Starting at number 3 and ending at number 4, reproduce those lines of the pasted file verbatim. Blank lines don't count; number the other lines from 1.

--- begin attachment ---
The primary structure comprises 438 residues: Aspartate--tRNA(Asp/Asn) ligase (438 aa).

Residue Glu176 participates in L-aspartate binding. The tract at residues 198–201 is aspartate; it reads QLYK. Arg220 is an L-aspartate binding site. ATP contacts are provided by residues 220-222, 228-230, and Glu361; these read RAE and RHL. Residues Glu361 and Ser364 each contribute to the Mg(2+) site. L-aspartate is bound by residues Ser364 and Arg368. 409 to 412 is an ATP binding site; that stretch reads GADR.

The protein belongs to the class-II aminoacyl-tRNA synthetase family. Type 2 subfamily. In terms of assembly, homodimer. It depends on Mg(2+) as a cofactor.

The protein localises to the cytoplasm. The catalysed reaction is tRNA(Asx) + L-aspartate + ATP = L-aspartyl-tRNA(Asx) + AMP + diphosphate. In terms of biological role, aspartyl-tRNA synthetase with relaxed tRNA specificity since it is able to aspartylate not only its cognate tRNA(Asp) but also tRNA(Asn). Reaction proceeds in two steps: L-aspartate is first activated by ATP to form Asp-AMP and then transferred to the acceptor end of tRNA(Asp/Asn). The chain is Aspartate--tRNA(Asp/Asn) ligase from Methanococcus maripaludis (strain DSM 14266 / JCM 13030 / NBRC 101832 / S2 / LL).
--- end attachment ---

The protein belongs to the class-II aminoacyl-tRNA synthetase family. Type 2 subfamily. In terms of assembly, homodimer. It depends on Mg(2+) as a cofactor.

The protein localises to the cytoplasm. The catalysed reaction is tRNA(Asx) + L-aspartate + ATP = L-aspartyl-tRNA(Asx) + AMP + diphosphate. In terms of biological role, aspartyl-tRNA synthetase with relaxed tRNA specificity since it is able to aspartylate not only its cognate tRNA(Asp) but also tRNA(Asn). Reaction proceeds in two steps: L-aspartate is first activated by ATP to form Asp-AMP and then transferred to the acceptor end of tRNA(Asp/Asn). The chain is Aspartate--tRNA(Asp/Asn) ligase from Methanococcus maripaludis (strain DSM 14266 / JCM 13030 / NBRC 101832 / S2 / LL).